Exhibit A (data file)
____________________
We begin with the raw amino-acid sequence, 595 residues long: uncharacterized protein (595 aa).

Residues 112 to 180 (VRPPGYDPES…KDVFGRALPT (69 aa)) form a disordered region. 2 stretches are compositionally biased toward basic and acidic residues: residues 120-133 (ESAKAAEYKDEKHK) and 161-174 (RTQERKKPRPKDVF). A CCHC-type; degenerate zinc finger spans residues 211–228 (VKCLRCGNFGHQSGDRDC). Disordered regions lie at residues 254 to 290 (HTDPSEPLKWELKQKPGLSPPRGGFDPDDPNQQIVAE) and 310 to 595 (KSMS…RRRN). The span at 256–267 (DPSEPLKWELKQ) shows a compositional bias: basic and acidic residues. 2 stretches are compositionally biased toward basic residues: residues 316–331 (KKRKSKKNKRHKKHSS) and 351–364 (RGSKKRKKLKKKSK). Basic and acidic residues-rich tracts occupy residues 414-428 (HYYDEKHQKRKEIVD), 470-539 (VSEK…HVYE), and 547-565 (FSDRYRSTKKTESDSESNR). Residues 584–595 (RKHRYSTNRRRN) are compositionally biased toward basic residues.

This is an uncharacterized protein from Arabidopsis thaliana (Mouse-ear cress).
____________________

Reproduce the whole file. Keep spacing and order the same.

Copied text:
We begin with the raw amino-acid sequence, 595 residues long: uncharacterized protein (595 aa).

Residues 112 to 180 (VRPPGYDPES…KDVFGRALPT (69 aa)) form a disordered region. 2 stretches are compositionally biased toward basic and acidic residues: residues 120-133 (ESAKAAEYKDEKHK) and 161-174 (RTQERKKPRPKDVF). A CCHC-type; degenerate zinc finger spans residues 211–228 (VKCLRCGNFGHQSGDRDC). Disordered regions lie at residues 254 to 290 (HTDPSEPLKWELKQKPGLSPPRGGFDPDDPNQQIVAE) and 310 to 595 (KSMS…RRRN). The span at 256–267 (DPSEPLKWELKQ) shows a compositional bias: basic and acidic residues. 2 stretches are compositionally biased toward basic residues: residues 316–331 (KKRKSKKNKRHKKHSS) and 351–364 (RGSKKRKKLKKKSK). Basic and acidic residues-rich tracts occupy residues 414-428 (HYYDEKHQKRKEIVD), 470-539 (VSEK…HVYE), and 547-565 (FSDRYRSTKKTESDSESNR). Residues 584–595 (RKHRYSTNRRRN) are compositionally biased toward basic residues.

This is an uncharacterized protein from Arabidopsis thaliana (Mouse-ear cress).